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Greater Manchester companies explore eco-packaging

Fourteen Greater Manchester SMEs attended a workshop in Stockport on 28 April to explore the role of eco-design in their packaging, with reusability and returnability high on the agenda.

Fourteen Greater Manchester SMEs attended a workshop in Stockport on 28 April to explore the role of eco-design in their packaging, with reusability and returnability high on the agenda.

The workshop was arranged by the Business Growth Hub as part of its new Eco Innovation programme of support, which aims to help companies identify opportunities where environmental innovation can transform their existing products, packaging and processes or drive the development of green service offers. 

Attendees ranged from dedicated packaging providers and packaging designers to paint manufacturers, food producers and specialist textiles firms. 

Led by Mark Hilton, an eco-design and resource efficiency expert from Eunomia Consulting Ltd, the workshop provided attendees with an overview of packaging optimisation - the process of minimising overall lifecycle impacts whilst maintaining or improving performance and value for money. 


With around half of the UK’s 10 million tonnes of packaging waste produced each year coming from commercial and industrial waste, the environmental and cost-saving opportunity for companies is significant. 

According to a small survey of 30 Greater Manchester companies conducted by the Business Growth Hub in March 2016, the most common drivers for re-designing products or packaging are reducing operational costs (87 per cent) and improving profit margins (71 per cent). 

Nearly half of those surveyed (45 per cent) also reported that complying with product and packaging legislation, such as packaging waste regulations and essential requirements, was a key driver.

Key principles 

The key principles of packaging eco-design discussed during the workshop included:

  • Product protection and handling: packaging should always ensure the protection of the product and should be easy to handle.
  • The importance of shape: for example, cylindrical shapes require less packaging material than cubical shapes, but the latter can be stacked more efficiently and may reduce transport costs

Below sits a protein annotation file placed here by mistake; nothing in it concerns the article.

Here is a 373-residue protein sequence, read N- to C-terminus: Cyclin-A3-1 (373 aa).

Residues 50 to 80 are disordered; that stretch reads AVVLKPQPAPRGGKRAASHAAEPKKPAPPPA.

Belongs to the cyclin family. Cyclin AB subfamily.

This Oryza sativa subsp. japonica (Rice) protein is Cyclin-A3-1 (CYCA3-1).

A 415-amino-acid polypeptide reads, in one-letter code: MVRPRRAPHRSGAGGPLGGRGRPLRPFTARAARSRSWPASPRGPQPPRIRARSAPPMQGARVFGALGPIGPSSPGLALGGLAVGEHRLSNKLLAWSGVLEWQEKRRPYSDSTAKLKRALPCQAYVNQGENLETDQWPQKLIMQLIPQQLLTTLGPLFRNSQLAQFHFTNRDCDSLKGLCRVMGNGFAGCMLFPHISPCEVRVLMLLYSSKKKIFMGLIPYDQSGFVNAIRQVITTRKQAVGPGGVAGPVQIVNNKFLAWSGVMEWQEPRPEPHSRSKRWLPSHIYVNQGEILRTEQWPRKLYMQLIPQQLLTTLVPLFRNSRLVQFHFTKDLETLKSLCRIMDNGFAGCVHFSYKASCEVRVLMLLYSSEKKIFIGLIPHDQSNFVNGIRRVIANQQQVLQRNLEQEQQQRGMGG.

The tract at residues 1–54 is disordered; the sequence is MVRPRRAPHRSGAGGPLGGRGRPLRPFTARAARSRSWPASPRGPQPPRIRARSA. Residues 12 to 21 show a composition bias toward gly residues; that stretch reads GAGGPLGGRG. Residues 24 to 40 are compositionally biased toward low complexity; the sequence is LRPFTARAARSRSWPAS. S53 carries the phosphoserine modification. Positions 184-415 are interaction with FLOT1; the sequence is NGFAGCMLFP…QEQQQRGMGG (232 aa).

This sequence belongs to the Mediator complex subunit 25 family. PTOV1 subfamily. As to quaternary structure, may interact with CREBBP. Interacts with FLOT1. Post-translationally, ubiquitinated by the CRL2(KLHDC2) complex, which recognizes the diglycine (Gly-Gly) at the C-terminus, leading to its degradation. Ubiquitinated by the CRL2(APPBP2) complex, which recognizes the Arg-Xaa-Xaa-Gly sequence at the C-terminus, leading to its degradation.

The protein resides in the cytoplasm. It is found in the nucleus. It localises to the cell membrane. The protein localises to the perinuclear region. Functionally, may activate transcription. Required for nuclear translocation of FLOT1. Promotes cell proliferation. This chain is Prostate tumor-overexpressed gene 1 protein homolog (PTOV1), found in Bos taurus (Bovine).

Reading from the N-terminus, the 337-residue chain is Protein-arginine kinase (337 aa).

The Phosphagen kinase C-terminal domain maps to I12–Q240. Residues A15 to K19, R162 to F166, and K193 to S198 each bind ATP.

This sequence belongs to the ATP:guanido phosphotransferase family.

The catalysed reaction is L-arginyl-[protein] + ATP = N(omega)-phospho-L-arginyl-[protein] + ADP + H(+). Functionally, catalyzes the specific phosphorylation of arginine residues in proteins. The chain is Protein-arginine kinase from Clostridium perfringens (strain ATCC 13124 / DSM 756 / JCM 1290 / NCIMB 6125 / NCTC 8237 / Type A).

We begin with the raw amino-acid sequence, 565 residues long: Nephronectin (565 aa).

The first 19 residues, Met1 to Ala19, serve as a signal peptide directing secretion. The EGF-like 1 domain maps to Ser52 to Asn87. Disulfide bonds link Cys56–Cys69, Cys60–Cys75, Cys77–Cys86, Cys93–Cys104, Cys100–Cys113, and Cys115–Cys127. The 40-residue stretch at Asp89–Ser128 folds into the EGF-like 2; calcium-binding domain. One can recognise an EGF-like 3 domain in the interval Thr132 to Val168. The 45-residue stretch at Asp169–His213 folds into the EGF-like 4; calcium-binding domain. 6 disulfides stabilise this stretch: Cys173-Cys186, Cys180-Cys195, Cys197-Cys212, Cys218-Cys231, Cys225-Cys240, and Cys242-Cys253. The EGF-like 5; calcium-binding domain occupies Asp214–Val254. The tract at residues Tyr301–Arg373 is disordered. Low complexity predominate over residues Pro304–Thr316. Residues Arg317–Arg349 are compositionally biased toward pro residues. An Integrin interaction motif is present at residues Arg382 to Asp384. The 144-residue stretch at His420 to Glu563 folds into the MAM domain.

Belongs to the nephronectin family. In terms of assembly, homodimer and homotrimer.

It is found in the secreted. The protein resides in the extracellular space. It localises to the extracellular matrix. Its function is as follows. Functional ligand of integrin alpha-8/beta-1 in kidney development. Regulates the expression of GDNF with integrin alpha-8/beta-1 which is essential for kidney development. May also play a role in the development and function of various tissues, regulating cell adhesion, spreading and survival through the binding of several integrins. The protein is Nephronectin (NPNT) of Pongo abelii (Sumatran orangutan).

• Recyclable and renewable content: some materials can be difficult to recycle and have adverse environmental impacts, so using single or easily separable recyclable materials is ideal
  • Lightweighting and material optimisation: by removing packaging excess, material and transport costs can be reduced as well as regulatory compliance requirements
  • Returnable transit packaging (RTP): closed-loop systems where packaging can be tracked, recovered and reused can significantly reduce waste and improve service for clients. 

‘Transformational change’

Claire Scott, environmental business advisor at the Business Growth Hub, said: “Packaging requirements vary enormously from business to business and there was a diverse group of companies at the workshop, each with their own individual needs and drivers. But the take home message is that there are opportunities for every business to optimise their packaging and this will only increase as the emerging circular economy develops in the future.

"Many attendees were interested in innovations such as adding low cost impact indicator labels to find out where packaging or handling needs to be improved in the supply chain. There was also plenty of interest in making more transformational changes towards returnable and reusable packaging through measures such as backhauling and ‘reverse logistics’

"Some are already keen to trial these innovative approaches with priority customers and we will continue to support these projects as they develop."

To find out more about the Business Growth Hub’s Eco Innovation support for Greater Manchester SMEs, contact or visit the website.